Trump has so far been willing to ignore the pleas of foreign leaders, business titans and congressional Republicans on trade. And even anti-tariff elected Republicans have largely been deferential, wary of opposing a president popular with party voters.

“Strategically targeted retaliation can be effective. But it depends on the calculations of the member or senator being targeted whether it will sufficiently move the dial … We’re still waiting for Congress to grow a spine,” said Dan Ikenson, director of trade policy studies at the libertarian Cato Institute.

Miller said there is a purpose to Canada’s retaliation even if Trump keeps these tariffs: making clear to the president that Canada is willing to respond forcefully to the automotive tariffs the president is now contemplating.

Canada’s retaliation list includes whiskey, a famous export of Republican Senate Majority Leader Mitch McConnell’s Kentucky, and frozen pizza, produced by several companies in House Speaker Paul Ryan’s Wisconsin.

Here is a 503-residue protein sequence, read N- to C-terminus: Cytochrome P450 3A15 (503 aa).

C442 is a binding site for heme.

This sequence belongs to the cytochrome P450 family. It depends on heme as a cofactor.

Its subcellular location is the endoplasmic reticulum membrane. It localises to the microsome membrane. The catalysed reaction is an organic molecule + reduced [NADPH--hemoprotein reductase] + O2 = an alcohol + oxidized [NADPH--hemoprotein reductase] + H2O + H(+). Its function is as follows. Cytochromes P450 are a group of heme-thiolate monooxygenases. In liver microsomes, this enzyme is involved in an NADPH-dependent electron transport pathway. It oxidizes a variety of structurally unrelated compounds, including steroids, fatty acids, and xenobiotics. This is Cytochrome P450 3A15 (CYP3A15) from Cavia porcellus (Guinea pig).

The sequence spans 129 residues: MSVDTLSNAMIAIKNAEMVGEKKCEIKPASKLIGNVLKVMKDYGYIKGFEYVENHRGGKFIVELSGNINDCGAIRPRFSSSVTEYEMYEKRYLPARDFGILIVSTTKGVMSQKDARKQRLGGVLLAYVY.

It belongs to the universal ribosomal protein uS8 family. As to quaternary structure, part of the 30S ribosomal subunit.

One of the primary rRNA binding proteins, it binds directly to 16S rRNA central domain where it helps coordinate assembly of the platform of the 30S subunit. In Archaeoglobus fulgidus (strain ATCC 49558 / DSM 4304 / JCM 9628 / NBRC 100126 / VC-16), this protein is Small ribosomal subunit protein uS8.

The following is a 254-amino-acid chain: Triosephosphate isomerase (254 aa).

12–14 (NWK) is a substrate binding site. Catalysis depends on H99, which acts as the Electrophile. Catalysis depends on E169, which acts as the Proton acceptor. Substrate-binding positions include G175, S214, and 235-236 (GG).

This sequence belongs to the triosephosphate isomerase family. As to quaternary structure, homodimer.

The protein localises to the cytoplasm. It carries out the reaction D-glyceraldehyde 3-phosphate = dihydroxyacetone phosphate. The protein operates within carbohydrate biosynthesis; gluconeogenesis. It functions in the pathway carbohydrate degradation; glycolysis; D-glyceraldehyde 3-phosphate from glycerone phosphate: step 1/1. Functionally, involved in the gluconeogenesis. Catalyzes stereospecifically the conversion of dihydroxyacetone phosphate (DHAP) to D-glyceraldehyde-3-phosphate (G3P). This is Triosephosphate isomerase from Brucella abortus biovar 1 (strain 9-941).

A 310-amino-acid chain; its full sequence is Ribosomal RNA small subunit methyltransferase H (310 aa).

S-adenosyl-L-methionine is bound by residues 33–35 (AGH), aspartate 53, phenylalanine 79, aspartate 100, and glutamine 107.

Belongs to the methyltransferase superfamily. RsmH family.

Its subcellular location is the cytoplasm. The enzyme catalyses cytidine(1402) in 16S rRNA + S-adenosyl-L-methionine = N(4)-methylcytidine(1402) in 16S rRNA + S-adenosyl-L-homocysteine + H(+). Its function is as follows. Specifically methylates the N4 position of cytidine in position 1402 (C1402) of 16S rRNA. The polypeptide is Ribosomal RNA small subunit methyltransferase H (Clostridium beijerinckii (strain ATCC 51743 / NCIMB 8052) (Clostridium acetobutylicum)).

And it includes toilet paper. Mehoopany, Pa., a tiny community represented by Republican congressman and Senate candidate Lou Barletta, is home to a massive Procter & Gamble plant that makes Charmin toilet paper.

Pennsylvania, a state key to Trump’s victory, is also targeted by the tariffs on chocolate and licorice, both made by the Hershey Co.

“We make products in the United States that are exported to Canada and we also make products in Canada that are shipped to the United States. While we are disappointed the issue has not been resolved yet, we remain committed to working with both countries to find a reasonable path forward,” said Hershey spokesperson Jeff Beckman.

Canada’s tariff on ketchup achieves a double whammy: it is made by Pennsylvania-based Heinz at a plant in a Republican-leaning part of Ohio, another Trump bastion and one of the country’s top steel-producing states. Even Ohio’s Democratic senator, Sherrod Brown, supports Trump’s tariffs.

“As a global food company, Kraft Heinz opposes trade policies that impose taxes or tariffs on our products,” said spokesperson Michael Mullen.